Davide Gironi writes:
This library is an update of the software PWM driver you can find here.
This update implements also progressive start / stop features. So, with this one, you can drive up to 4 motors independently controlling: speed, direction, slow start / stop
Driving a DC motor using software PWM with AVR ATmega - [Link]
This project is a DC motor driver, suitable for motors that of low or medium power. Allows controlling up to 6 motors or 3 motors if you want to control the rotation of the motors. The controller is build around the IC L293D that can provide 600mA per channel, and a H-Bridge designed with transistors NPN and PNP transistors, than can provide 1.15A per channel.
DC Motor Driver using L293D - [Link]
Over 60 years of experiences of German company EBM-PAPST in the fans development reflects in an uncompromising quality of products.
It may sound like a phrase, but to rely on a quality is almost always worth – mainly because of overall savings. Long lifetime and energy efficiency will at the end of the day reflect into lower operation expenses. Quality materials sophisticated construction, precise bearings and results from long-term tests say in favor of EBM-Papst fans. EBM-PAPST has in its testing laboratories 1500 operating fans and there can be even found fans continuously operating from 80´s (!). EBM-Papst is quite stringent regarding a declared lifetime and in comparison to other producers it declares „less optimistic” values, as illustrated on an enclosed picture. It means, that if we compare 2 fans from various producers with similar features, it´s very probable that the type from EBM-Papst will have a higher real lifetime. In the EBM-Papst portfolio can be found practically all types of fans and blowers, from smallest to massive industrial ones, axial, radial (centrifugal), diagonal a tangential. The most of fans is also available in a version resistant to dust and water with IP54. EBM-Papst is a pioneer in the development of energetically efficient fans with a significantly lower power consumption and a quieter operation, for example the ACmaxx and GreenTech_EC series.
EBM-Papst portfolio is very wide, that´s why we keep in stock only a few most wanted types and any other type we´re able to provide you upon request. To the standard stock items we newly added also the type 7056ES – AC fan with of a 150mm diameter. 7056ES is a well proven powerful type with a ball bearing and an all-metal construction. Precise ball bearings SINTEC feature a constant low noise during all the lifetime and a low sensitivity to impacts. 27W motor contains an external capacitor and a thermal fuse against overload. High air flow – 330m3/hr, i.e. over 90 litres per second make this type a universal choice for ventilation of various spaces or cooling of electronics and similar.
Fans able to operate continuously for 30 years - [Link]
Viktor blogged about his bipolar stepper motor driver based on Texas Instuments’ LMD18245 build:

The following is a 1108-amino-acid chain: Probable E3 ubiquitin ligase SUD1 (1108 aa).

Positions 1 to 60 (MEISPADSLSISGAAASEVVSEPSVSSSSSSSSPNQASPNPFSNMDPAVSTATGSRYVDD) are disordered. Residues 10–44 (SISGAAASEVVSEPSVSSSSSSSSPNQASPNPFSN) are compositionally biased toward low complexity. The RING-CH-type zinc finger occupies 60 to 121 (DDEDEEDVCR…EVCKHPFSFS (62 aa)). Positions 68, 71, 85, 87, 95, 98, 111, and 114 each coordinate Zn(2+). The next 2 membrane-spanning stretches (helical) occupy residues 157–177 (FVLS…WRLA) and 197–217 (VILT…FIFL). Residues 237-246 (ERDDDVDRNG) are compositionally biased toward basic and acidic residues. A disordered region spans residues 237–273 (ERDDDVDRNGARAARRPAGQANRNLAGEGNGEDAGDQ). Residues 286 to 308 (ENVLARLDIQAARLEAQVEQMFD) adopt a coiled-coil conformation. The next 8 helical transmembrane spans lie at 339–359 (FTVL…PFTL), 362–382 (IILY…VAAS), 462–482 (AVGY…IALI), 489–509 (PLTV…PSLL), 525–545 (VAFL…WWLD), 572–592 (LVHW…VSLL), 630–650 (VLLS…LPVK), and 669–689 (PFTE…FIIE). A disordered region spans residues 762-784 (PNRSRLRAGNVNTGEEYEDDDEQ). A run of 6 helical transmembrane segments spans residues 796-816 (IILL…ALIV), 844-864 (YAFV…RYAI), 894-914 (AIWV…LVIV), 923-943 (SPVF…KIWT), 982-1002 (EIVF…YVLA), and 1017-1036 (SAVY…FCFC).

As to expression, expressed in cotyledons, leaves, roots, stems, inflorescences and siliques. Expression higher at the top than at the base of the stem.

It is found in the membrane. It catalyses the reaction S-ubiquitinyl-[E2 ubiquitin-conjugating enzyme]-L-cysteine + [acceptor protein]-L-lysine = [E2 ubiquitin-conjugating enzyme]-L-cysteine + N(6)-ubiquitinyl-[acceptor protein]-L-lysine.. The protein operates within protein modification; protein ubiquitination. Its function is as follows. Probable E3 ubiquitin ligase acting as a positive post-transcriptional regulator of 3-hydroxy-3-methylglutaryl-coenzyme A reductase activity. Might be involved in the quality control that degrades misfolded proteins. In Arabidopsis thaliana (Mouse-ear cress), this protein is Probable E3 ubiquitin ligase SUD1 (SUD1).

After extensive research on the internet I decided to make a bipolar stepper motor driver based on Texas Instuments’ LMD18245, which is a 3A, 55V DMOS Full-Bridge Motor Driver. It incorporates all the circuit blocks required to drive and control current in a bipolar stepper motor.
Bipolar stepper motor driver circuit with LMD18245 - [Link]
Christopher Hawkins made this cool DIY 3d printed stepper motor: [via]
This is a programmable stepper motor and driver that I made out of some nails, magnet wire, neodymium magnets, a digispark microcontroller, and a 3D printed piece that I designed around these things. My goal was to make something about the size of a business card that moved. You can’t exactly fit it in your wallet but it does indeed move. It just a first draft- there’s lots of room for improvement. It has a step angle of 15 degrees (although the way I’m driving it, it is 7.5 degrees.)
3D Printed Stepper Motor - [Link]
Steven Keeping writes:
The brushless DC (BLDC) motor is becoming increasingly popular in sectors such as automotive (particularly electric vehicles (EV)), HVAC, white goods and industrial because it does away with the mechanical commutator used in traditional motors, replacing it with an electronic device that improves the reliability and durability of the unit.
An Introduction to Brushless DC Motor Control - [Link]
Texas Instruments has introduced two 3-phase, brushless DC (BLDC) motor drivers that allow designers to spin motors in minutes rather than months. [via]
Traditional BLDC motor designs require five to ten components, along with firmware. The sensorless 5-V, 680-mA DRV10866 and the 12-V, 1.5-A DRV11873 cut this component count to one with no firmware required, significantly reducing board space and system costs. The devices also provide the lowest operating voltage and standby current to reduce power consumption by up to 75%.
Spin Motors in Minutes Without Using Sensors - [Link]
Here’s a Motor Control via Proximity Sensing. In this article, we go step-by-step through the process of understanding, designing and building a system that uses an infrared proximity sensor for input, correlates that input to how far away an object is from the sensor and then drives a motor and some LEDs at distinct speeds depending upon the proximity of the object.
IR Proximity Motor Control - [Link]
A booster board for the MSP430 LaunchPad controls brushless DC motors with or without sensors. A bunch of double NPN transistor MBT2222AD ICs drive the motors. [via]
I thought that I would share my project on the forum. I call it BLDC Booster. It is a booster pack for the MSP430 LaunchPad that allows for sensored or sensorless control of a brushless DC motor. It is open source hardware & firmware under Creative Commons Attribution Share Alike license.
Sensorless Brushless DC Motor Drive with MSP430 - [Link]